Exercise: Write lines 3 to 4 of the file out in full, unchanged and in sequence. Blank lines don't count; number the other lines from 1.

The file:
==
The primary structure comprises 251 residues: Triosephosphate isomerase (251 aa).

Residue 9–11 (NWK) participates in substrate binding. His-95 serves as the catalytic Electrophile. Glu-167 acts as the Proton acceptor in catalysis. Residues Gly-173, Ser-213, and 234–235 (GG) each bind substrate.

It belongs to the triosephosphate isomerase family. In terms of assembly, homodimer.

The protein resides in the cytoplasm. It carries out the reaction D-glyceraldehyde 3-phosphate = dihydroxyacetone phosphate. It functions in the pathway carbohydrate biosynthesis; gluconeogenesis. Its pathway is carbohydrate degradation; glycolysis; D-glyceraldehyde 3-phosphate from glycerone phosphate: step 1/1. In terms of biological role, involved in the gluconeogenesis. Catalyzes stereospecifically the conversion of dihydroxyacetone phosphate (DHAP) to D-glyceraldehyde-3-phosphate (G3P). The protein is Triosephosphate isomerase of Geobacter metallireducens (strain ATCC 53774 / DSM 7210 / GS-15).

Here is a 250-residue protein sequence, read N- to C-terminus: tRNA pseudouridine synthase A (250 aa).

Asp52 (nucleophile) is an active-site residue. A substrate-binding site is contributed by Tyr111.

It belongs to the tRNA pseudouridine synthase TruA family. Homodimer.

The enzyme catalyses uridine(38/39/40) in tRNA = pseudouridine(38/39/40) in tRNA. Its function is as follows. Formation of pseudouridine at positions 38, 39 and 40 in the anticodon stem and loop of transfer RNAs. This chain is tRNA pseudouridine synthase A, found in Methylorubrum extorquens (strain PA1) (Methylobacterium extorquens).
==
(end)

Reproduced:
It belongs to the triosephosphate isomerase family. In terms of assembly, homodimer.

The protein resides in the cytoplasm. It carries out the reaction D-glyceraldehyde 3-phosphate = dihydroxyacetone phosphate. It functions in the pathway carbohydrate biosynthesis; gluconeogenesis. Its pathway is carbohydrate degradation; glycolysis; D-glyceraldehyde 3-phosphate from glycerone phosphate: step 1/1. In terms of biological role, involved in the gluconeogenesis. Catalyzes stereospecifically the conversion of dihydroxyacetone phosphate (DHAP) to D-glyceraldehyde-3-phosphate (G3P). The protein is Triosephosphate isomerase of Geobacter metallireducens (strain ATCC 53774 / DSM 7210 / GS-15).